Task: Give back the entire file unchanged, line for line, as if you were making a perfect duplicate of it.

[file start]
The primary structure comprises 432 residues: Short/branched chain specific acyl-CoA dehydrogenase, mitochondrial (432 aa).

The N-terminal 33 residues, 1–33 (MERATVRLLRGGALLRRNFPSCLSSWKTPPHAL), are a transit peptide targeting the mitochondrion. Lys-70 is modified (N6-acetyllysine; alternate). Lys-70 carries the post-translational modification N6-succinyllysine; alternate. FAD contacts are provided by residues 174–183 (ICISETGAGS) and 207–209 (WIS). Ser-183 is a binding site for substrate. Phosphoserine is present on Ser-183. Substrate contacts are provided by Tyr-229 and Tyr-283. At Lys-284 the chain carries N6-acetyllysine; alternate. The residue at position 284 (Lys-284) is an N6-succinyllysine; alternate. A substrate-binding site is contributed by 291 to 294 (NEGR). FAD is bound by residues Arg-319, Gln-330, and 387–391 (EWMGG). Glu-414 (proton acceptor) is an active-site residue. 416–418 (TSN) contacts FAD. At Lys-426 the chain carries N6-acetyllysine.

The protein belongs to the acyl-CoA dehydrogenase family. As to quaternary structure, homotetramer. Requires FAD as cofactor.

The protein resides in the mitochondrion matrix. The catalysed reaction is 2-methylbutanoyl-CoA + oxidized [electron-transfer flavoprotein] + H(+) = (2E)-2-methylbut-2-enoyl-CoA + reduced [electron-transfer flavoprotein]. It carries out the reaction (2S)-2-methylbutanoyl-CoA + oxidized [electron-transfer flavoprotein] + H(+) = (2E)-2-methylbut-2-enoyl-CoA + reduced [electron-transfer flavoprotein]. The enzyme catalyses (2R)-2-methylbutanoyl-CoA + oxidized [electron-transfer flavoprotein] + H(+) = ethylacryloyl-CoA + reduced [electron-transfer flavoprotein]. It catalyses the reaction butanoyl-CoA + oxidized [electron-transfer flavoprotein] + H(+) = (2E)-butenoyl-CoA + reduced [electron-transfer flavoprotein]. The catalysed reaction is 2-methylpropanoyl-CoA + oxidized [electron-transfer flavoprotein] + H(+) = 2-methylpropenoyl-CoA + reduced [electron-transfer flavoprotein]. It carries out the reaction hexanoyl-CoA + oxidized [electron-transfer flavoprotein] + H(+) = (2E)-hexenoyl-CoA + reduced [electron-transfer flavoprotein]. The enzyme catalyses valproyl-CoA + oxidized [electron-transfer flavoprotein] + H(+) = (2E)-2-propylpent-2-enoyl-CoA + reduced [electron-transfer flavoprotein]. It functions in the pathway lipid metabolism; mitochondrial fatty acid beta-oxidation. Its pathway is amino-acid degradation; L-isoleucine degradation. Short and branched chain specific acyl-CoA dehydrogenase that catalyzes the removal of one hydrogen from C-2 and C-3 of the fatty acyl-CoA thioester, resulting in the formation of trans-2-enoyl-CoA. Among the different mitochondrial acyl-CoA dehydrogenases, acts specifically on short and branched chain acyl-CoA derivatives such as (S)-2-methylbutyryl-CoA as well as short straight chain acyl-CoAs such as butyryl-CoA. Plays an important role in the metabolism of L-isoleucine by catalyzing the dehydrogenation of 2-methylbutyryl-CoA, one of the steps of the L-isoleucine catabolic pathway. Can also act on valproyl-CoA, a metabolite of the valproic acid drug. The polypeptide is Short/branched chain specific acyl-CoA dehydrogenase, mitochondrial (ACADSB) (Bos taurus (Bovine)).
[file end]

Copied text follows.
The primary structure comprises 432 residues: Short/branched chain specific acyl-CoA dehydrogenase, mitochondrial (432 aa).

The N-terminal 33 residues, 1–33 (MERATVRLLRGGALLRRNFPSCLSSWKTPPHAL), are a transit peptide targeting the mitochondrion. Lys-70 is modified (N6-acetyllysine; alternate). Lys-70 carries the post-translational modification N6-succinyllysine; alternate. FAD contacts are provided by residues 174–183 (ICISETGAGS) and 207–209 (WIS). Ser-183 is a binding site for substrate. Phosphoserine is present on Ser-183. Substrate contacts are provided by Tyr-229 and Tyr-283. At Lys-284 the chain carries N6-acetyllysine; alternate. The residue at position 284 (Lys-284) is an N6-succinyllysine; alternate. A substrate-binding site is contributed by 291 to 294 (NEGR). FAD is bound by residues Arg-319, Gln-330, and 387–391 (EWMGG). Glu-414 (proton acceptor) is an active-site residue. 416–418 (TSN) contacts FAD. At Lys-426 the chain carries N6-acetyllysine.

The protein belongs to the acyl-CoA dehydrogenase family. As to quaternary structure, homotetramer. Requires FAD as cofactor.

The protein resides in the mitochondrion matrix. The catalysed reaction is 2-methylbutanoyl-CoA + oxidized [electron-transfer flavoprotein] + H(+) = (2E)-2-methylbut-2-enoyl-CoA + reduced [electron-transfer flavoprotein]. It carries out the reaction (2S)-2-methylbutanoyl-CoA + oxidized [electron-transfer flavoprotein] + H(+) = (2E)-2-methylbut-2-enoyl-CoA + reduced [electron-transfer flavoprotein]. The enzyme catalyses (2R)-2-methylbutanoyl-CoA + oxidized [electron-transfer flavoprotein] + H(+) = ethylacryloyl-CoA + reduced [electron-transfer flavoprotein]. It catalyses the reaction butanoyl-CoA + oxidized [electron-transfer flavoprotein] + H(+) = (2E)-butenoyl-CoA + reduced [electron-transfer flavoprotein]. The catalysed reaction is 2-methylpropanoyl-CoA + oxidized [electron-transfer flavoprotein] + H(+) = 2-methylpropenoyl-CoA + reduced [electron-transfer flavoprotein]. It carries out the reaction hexanoyl-CoA + oxidized [electron-transfer flavoprotein] + H(+) = (2E)-hexenoyl-CoA + reduced [electron-transfer flavoprotein]. The enzyme catalyses valproyl-CoA + oxidized [electron-transfer flavoprotein] + H(+) = (2E)-2-propylpent-2-enoyl-CoA + reduced [electron-transfer flavoprotein]. It functions in the pathway lipid metabolism; mitochondrial fatty acid beta-oxidation. Its pathway is amino-acid degradation; L-isoleucine degradation. Short and branched chain specific acyl-CoA dehydrogenase that catalyzes the removal of one hydrogen from C-2 and C-3 of the fatty acyl-CoA thioester, resulting in the formation of trans-2-enoyl-CoA. Among the different mitochondrial acyl-CoA dehydrogenases, acts specifically on short and branched chain acyl-CoA derivatives such as (S)-2-methylbutyryl-CoA as well as short straight chain acyl-CoAs such as butyryl-CoA. Plays an important role in the metabolism of L-isoleucine by catalyzing the dehydrogenation of 2-methylbutyryl-CoA, one of the steps of the L-isoleucine catabolic pathway. Can also act on valproyl-CoA, a metabolite of the valproic acid drug. The polypeptide is Short/branched chain specific acyl-CoA dehydrogenase, mitochondrial (ACADSB) (Bos taurus (Bovine)).